How Antioxidants Work
Antioxidants minimize damage to your cells from free radicals.
Getting the Right Mix of Antioxidants
The body needs a mix of vitamins and minerals, such as vitamins A, C, E, and
beta-carotene, to neutralize this free radical assault.
"We can't rely on a few blockbuster foods to do the job," says
Blumberg. "You can't eat nine servings of broccoli a day and expect it to
do it all. We need to eat many different foods. Each type works in different
tissues of the body, in different parts of cells. Some are good at quenching
some free radicals, some are better at quenching others. When you have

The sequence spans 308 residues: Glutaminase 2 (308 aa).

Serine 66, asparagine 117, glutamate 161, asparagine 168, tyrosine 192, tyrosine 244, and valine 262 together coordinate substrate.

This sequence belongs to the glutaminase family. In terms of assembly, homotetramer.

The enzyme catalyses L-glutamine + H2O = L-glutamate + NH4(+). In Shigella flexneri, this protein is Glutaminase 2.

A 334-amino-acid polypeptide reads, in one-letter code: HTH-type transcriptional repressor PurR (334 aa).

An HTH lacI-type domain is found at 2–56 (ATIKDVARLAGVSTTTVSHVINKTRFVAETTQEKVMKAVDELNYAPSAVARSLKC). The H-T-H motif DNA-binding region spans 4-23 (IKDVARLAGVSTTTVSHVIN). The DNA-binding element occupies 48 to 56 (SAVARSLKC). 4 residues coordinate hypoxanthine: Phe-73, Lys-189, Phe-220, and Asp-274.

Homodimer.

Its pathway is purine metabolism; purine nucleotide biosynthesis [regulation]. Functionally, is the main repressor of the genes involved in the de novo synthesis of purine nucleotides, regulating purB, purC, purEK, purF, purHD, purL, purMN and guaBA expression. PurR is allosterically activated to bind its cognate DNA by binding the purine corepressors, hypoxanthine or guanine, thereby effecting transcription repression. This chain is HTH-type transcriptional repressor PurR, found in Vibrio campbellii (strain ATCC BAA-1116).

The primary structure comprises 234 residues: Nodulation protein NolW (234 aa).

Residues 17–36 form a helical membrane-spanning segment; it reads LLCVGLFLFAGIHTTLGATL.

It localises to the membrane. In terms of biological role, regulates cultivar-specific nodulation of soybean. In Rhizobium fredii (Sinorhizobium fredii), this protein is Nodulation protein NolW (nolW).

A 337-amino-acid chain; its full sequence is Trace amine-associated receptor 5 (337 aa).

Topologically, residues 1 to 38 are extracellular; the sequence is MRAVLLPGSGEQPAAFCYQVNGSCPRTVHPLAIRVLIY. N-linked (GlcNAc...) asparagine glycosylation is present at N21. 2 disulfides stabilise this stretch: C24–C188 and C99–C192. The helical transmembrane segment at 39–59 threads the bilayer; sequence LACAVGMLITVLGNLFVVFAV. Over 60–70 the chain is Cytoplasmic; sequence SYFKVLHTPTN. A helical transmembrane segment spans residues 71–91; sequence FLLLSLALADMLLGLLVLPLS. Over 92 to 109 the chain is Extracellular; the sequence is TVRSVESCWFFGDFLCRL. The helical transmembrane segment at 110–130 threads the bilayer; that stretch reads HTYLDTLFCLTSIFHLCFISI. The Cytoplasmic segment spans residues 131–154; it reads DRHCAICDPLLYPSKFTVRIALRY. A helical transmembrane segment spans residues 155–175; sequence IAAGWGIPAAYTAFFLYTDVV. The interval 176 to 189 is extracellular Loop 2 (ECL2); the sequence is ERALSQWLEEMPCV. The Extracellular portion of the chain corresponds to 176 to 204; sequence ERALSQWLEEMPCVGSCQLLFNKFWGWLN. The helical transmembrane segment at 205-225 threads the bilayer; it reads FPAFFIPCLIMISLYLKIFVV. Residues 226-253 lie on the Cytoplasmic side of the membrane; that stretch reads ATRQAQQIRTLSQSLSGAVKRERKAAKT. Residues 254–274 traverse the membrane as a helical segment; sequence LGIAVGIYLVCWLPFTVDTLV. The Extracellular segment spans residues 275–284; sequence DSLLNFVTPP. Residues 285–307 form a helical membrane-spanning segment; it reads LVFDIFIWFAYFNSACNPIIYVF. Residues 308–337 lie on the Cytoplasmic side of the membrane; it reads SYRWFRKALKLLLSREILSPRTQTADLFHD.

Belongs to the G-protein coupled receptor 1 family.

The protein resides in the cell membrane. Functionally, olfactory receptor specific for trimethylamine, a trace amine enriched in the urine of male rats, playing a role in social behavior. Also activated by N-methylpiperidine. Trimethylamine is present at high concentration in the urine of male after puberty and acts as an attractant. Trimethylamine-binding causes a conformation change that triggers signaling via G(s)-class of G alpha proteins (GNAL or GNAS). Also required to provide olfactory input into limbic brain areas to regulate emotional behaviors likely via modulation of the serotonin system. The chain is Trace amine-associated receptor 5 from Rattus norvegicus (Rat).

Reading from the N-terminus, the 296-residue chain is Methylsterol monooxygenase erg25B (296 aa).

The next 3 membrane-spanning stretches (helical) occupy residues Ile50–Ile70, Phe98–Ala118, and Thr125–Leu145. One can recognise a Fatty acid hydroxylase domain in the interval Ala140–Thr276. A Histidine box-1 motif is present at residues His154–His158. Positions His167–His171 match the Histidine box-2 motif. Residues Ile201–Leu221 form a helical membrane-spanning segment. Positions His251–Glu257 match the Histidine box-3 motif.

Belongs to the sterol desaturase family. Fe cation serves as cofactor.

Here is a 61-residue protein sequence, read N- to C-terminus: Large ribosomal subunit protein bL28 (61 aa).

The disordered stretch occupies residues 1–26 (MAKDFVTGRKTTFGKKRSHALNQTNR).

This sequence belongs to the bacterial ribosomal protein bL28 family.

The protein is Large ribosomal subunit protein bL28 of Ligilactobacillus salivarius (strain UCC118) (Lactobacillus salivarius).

appropriate amounts of different antioxidants, you're doing what you can to
Multivitamins and vitamin supplements can provide the body with an
antioxidant boost. Yet getting too much of some supplements, like vitamin E,
can be harmful. Fruits, vegetables, whole grains, legumes, and nuts contain
complex mixes of antioxidants, and therein lies the benefit of eating a variety
of healthy foods, says Blumberg.
Researchers continue delving into the mysteries of fruits and vegetables,
identifying the complex antioxidants they contain. Quercetin, luteolin,
hesperetin, catetchin, even (-)-epigallocetechin are some of the stars they
have found -- the blockbuster flavonoids in our foods.
"Sure, you can live your whole life without getting epicatechin
3-gallate, a flavonoid found in huge quantities in green tea," says
Blumberg. "But if having it in your diet promotes better health, why not